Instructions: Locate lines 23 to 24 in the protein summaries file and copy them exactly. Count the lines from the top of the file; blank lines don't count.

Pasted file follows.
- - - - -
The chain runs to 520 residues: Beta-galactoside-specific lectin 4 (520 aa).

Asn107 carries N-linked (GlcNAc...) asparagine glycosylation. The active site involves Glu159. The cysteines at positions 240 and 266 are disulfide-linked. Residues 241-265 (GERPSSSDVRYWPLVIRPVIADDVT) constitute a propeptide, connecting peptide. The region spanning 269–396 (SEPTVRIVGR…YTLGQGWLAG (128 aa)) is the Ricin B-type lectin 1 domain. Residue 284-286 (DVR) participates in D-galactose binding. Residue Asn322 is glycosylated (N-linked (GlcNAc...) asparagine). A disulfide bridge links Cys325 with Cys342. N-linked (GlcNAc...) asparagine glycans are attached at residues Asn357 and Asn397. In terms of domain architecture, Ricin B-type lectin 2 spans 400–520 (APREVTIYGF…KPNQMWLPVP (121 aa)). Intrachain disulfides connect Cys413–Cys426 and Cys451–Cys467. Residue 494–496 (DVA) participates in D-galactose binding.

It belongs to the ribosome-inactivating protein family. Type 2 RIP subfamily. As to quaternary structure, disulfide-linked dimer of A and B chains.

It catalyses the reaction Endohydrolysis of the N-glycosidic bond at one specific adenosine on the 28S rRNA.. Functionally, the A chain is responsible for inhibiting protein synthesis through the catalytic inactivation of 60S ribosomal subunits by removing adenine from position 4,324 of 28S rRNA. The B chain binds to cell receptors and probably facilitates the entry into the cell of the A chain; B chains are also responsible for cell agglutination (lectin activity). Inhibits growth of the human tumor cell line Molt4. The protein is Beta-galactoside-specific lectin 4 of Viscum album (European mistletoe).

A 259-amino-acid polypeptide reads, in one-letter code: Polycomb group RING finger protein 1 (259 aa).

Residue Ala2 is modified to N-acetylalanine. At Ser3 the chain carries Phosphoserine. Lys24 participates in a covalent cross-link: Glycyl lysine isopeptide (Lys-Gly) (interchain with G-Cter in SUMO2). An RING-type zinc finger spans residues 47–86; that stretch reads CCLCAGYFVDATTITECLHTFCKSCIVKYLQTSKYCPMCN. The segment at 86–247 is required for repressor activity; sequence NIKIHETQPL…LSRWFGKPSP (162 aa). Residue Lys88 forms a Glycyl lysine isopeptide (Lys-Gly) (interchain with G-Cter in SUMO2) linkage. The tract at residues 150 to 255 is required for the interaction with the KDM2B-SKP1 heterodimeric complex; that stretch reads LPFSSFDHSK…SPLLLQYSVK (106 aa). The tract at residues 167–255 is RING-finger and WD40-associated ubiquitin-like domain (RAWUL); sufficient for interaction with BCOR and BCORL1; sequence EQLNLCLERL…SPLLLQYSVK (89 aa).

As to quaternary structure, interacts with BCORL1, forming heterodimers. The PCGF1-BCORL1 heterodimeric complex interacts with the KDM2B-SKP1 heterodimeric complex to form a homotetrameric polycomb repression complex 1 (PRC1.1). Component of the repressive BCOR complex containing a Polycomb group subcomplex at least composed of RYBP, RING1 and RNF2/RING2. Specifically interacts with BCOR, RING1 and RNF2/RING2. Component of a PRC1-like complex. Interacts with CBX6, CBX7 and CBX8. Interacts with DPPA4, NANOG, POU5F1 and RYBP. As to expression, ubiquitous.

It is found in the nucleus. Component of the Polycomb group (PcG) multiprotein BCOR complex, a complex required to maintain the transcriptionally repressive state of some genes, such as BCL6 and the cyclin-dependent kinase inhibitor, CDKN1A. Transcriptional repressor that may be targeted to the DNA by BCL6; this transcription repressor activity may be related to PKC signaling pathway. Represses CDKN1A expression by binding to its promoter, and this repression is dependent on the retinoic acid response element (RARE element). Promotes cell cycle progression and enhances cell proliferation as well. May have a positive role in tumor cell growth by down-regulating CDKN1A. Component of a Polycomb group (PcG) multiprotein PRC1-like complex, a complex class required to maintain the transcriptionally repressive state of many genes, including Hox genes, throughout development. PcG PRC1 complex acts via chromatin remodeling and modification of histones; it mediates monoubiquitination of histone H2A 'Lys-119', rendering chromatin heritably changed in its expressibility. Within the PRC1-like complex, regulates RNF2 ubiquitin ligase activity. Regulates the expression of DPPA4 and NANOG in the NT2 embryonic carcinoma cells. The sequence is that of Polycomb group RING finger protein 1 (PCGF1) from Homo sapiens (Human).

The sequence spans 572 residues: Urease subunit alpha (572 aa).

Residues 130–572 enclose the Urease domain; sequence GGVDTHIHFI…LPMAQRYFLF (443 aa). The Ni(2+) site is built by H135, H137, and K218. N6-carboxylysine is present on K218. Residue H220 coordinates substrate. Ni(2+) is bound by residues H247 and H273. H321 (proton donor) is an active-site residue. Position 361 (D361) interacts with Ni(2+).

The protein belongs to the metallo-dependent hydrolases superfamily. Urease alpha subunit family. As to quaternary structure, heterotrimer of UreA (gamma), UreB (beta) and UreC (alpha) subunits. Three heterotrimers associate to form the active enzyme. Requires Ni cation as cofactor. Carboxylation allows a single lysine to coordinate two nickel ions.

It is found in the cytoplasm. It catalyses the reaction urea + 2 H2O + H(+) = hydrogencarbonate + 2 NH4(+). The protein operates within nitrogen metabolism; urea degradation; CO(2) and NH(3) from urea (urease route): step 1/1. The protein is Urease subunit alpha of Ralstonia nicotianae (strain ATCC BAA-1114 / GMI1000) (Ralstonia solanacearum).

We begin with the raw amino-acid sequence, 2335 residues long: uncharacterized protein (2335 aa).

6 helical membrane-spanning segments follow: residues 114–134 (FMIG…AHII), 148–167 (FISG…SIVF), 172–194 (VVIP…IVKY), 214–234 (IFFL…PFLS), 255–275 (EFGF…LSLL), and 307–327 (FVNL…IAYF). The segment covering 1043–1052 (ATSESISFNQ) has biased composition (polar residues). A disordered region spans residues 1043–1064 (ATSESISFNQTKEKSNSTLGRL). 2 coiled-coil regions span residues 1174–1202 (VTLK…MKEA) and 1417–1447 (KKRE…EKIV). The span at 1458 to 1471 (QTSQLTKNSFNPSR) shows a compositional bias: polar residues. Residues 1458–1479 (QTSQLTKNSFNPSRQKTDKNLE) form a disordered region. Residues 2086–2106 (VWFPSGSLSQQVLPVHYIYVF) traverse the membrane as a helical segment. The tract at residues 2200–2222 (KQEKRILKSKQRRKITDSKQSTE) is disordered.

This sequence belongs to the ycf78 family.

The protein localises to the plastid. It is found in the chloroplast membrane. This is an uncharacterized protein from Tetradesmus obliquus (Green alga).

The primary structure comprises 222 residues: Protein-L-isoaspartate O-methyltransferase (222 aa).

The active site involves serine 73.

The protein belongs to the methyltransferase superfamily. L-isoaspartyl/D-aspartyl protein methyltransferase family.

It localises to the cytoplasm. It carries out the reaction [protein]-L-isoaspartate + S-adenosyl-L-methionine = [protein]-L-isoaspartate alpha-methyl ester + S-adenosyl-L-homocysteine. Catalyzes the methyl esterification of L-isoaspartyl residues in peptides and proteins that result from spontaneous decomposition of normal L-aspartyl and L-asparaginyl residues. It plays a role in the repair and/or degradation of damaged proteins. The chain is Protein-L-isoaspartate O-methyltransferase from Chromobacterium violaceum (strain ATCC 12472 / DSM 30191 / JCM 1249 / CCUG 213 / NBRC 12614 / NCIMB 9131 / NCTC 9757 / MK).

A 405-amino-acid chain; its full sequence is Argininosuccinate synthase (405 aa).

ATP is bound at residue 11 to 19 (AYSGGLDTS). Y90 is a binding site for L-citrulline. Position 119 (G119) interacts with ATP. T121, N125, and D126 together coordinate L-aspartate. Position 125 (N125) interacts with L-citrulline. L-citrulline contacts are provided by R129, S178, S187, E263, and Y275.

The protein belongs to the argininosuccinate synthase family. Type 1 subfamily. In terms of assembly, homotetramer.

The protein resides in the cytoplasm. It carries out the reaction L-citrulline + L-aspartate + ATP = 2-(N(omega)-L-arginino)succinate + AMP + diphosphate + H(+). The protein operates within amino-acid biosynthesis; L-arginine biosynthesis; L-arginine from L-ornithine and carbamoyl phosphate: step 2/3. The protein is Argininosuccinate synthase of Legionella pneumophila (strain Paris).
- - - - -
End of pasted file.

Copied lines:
The protein belongs to the argininosuccinate synthase family. Type 1 subfamily. In terms of assembly, homotetramer.

The protein resides in the cytoplasm. It carries out the reaction L-citrulline + L-aspartate + ATP = 2-(N(omega)-L-arginino)succinate + AMP + diphosphate + H(+). The protein operates within amino-acid biosynthesis; L-arginine biosynthesis; L-arginine from L-ornithine and carbamoyl phosphate: step 2/3. The protein is Argininosuccinate synthase of Legionella pneumophila (strain Paris).